Pour-over will

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A pour-over will is a testamentary device wherein the writer of a will creates a trust, and decrees in the will that the property in his or her estate at the time of his or her death shall be distributed to the Trustee of the trust. Such device was always void at English common law, because it was not deemed as a binding trust, in that the testator can change the disposition of the trust at any time and therefore essentially execute changes to the will without meeting the formalities required for the change.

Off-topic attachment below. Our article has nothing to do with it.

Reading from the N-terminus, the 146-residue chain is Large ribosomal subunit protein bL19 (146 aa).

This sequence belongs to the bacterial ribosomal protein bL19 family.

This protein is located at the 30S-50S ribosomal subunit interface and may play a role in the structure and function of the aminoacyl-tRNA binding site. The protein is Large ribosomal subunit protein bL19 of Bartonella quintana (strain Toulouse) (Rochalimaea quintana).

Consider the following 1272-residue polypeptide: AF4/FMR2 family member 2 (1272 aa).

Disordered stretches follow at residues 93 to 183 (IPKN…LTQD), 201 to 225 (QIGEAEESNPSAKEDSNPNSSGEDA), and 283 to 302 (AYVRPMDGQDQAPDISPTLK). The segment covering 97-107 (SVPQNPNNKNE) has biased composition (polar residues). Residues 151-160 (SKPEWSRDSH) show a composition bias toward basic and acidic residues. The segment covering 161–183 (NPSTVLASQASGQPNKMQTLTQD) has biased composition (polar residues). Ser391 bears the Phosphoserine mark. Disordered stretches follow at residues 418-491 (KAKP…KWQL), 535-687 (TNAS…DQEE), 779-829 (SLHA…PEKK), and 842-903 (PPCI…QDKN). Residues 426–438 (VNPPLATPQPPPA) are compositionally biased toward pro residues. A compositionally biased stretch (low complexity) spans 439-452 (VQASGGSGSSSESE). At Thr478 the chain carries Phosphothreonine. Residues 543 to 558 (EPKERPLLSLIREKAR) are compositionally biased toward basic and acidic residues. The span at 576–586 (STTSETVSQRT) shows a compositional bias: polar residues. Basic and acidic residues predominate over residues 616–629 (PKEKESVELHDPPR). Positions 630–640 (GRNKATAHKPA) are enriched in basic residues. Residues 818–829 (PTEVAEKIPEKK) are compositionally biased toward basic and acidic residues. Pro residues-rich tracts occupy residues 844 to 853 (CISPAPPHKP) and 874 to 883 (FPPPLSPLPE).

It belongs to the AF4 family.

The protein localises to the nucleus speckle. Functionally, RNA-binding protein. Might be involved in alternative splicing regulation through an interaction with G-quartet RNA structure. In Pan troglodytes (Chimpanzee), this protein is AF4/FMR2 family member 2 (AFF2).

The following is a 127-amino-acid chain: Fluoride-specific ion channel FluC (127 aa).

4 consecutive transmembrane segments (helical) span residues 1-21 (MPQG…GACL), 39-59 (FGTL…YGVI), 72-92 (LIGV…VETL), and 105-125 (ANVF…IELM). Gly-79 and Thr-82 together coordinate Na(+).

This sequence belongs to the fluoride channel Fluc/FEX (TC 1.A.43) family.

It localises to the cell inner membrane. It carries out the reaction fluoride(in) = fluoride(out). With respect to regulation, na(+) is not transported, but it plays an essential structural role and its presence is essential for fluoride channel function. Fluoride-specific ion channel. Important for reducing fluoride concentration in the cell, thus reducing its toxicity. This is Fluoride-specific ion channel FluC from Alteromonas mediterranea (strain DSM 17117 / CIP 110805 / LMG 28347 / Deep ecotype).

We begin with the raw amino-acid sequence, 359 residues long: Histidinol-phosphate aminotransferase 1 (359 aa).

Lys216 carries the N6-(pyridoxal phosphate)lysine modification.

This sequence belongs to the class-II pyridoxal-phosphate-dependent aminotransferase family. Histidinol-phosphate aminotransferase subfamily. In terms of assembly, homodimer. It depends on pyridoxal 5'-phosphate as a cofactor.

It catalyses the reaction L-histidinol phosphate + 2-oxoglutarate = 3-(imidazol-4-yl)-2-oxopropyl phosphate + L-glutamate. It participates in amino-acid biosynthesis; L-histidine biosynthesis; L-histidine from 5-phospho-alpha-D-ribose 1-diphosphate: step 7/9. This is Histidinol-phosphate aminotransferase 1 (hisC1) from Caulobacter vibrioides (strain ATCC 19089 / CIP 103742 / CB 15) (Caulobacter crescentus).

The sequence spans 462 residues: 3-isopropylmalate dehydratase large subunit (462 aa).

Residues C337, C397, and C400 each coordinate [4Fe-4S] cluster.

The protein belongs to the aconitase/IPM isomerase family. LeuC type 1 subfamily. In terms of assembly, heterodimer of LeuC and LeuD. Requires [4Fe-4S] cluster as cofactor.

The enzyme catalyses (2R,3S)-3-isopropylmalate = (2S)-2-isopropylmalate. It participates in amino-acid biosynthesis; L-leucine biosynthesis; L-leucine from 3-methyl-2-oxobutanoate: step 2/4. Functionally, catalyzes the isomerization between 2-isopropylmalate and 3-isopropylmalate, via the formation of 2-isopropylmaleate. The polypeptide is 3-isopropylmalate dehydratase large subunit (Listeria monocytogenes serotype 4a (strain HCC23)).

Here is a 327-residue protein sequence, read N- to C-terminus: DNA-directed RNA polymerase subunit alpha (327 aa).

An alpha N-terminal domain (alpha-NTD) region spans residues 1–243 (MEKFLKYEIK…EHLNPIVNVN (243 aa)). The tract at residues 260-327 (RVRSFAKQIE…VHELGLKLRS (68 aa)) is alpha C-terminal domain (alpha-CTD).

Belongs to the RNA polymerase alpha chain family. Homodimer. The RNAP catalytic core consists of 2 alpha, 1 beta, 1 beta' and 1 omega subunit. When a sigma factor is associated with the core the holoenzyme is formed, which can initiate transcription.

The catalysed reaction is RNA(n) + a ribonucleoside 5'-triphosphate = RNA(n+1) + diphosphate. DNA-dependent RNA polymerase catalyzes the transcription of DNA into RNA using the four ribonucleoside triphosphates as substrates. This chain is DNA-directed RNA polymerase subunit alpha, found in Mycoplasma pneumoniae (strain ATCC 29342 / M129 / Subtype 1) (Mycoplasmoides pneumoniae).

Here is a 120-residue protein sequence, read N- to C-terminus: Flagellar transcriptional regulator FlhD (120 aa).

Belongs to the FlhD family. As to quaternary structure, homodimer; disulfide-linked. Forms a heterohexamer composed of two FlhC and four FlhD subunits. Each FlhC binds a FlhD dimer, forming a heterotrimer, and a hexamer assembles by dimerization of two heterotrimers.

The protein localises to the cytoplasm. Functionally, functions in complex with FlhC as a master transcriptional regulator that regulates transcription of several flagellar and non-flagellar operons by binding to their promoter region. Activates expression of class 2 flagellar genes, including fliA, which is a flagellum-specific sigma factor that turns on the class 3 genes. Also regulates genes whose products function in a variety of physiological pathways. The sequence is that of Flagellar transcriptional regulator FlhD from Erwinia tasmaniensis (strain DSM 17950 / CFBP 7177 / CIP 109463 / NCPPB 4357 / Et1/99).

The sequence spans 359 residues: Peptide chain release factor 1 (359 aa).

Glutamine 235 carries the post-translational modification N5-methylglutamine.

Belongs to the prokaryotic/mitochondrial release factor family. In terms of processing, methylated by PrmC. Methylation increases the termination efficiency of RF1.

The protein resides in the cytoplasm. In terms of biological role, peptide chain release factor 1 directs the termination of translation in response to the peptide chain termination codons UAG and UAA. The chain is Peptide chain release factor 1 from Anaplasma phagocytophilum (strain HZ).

More recently, however, a number of jurisdictions have recognized the validity of a pour-over will. In the jurisdictions in the U.S. which allow a pour-over will, testators do not usually put all of their assets into trusts for the reasons of liquidity, convenience, or simply because they did not get around to do so before they died. A pour-over clause in a will gives probate property to a trustee of the testator's separate trust and must be validated either under incorporation by reference by identifying the previously existing trust which the property will be poured into, or under the doctrine of acts of independent significance by referring to some act that has significance apart from disposing of probate assets, namely, the revocable living trust (inter vivos trust). The testator's property is subject to probate until such time as the pour-over clause is applied, and the estate assets "pour" into the trust. The trust instrument must be either in existence at the time when the will with the pour-over clause is executed, or executed concurrently with the will to be a valid pour-over gift. However, the trust need not be funded inter vivos. The pour-over clause protects property not previously placed in a trust by pouring it into the previously established trust through the vehicle of the will.